Following a jam-packed beta test and a jaw-dropping $4.2 million seed round, Ark people search is open for sign ups…at least for the next three days. Ark lets you sift through profiles on Facebook, Google, Twitter, and other services to help you find out which of your high school classmates live in New York, see which friends are single, and connect with strangers who share your interests by layering up to 30 characteristic filters.
The problem of too much social data and too little discoverability is so widespread that Facebook even discussed a possible acquisition of Ark. But instead its PhD founders decided to see how far they can ride their cute penguin logo. Soon it will launch native mobile apps with some of most useful push notifications I’ve seen. And as part of its limited launch today at TechCrunch Disrupt New York, Ark is accepting new users at ark.com/tcd until the end of the conference on Wednesday.
Last month when Y Combinator company Ark made waves taking a mammoth seed round, co-founder Patrick Riley told me it didn’t choose to raise a more typical Series A because “If I can get an amazing valuation at a seed round, not give up a board seat, and keep complete control of the company, why not?” Now it’s using that money to hire some information retrieval rockstars the founders spotted during their PhDs at Berkeley. Facebook was so impressed with how Ark repurposed its data that the social network loosely discussed the possibility of buying the startup or at least acq-hiring its founders. There was no offer extended, but Riley tells me “We didn’t even take it that far. We weren’t interested. We wanted to build something bigger.”
When he says bigger, he means searching beyond profiles, but moving into Greplin’s territory — allowing you to instantly search through all your social data, including public posts, private messages, and even email. If you needed to find an address of a party but weren’t sure if you received in a Facebook message or Gmail, or even any keywords, you could one day use Ark to filter for street addresses, find that apartment number on Haight street, and go have fun. Soon it will launch native mobile apps that take advantage of geo-fencing to show you relevant info about where you are. They do predictive search so when you travel to a new city, it pops up a push notification showing how many friends currently live there. Ark could lead to those offline meetups every mobile app wants to inspire.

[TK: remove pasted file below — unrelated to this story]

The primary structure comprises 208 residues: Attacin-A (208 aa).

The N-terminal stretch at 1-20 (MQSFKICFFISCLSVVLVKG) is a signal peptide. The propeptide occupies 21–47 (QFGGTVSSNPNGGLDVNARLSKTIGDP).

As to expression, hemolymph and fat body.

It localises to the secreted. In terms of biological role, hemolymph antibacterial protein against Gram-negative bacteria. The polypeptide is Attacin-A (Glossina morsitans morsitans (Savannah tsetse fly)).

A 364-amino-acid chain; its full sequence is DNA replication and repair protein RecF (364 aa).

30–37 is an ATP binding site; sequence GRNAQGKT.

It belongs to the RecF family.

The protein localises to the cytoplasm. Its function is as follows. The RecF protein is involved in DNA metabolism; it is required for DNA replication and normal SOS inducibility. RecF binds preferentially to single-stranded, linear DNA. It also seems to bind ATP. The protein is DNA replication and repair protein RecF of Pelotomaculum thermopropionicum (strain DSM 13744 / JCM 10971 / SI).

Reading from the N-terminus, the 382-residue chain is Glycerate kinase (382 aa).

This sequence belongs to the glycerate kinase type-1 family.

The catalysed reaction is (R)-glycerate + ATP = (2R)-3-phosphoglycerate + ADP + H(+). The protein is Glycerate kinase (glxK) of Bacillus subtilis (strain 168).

There’s rabid interest, too. Ark got 234,000 signups in the first month, and already has 15,000 beta users. Now you can join them and start social searching at ark.com/tcd. (Ark’s having a little trouble handling all the traffic TechCrunch is driving them, so if they signup page errors out, cut ‘em some slack and try back soon)
In a Q&A after his Disrupt Battlefield presentation, Riley talked about how Ark is something Facebook and Google couldn’t build. Ark is data platform agnostic, while Google and Facebook would be unlikely to surface each other’s data. He also explained how Ark doesn’t mash together personal and public data in a way that can scare users the way Google’s Search Plus Your World did. Ark uses separate tabs to distinguish searches of public data vs private data only you can see. While he’s quick to admit Ark needs design work, the clear divide between data types creates a trusted relationship with its users.
Ark.com is a search engine for people. With Ark, you can search for new people, old classmates, new business contacts, and even your friends. With over a billion social network profiles indexed, and using a modern architecture, Ark provided the most comprehensive people search engine in the world. Prior to founding Ark, our team has experience at Google, AOL, Symantec, Lithium, Yahoo! Research and Y-Combinator.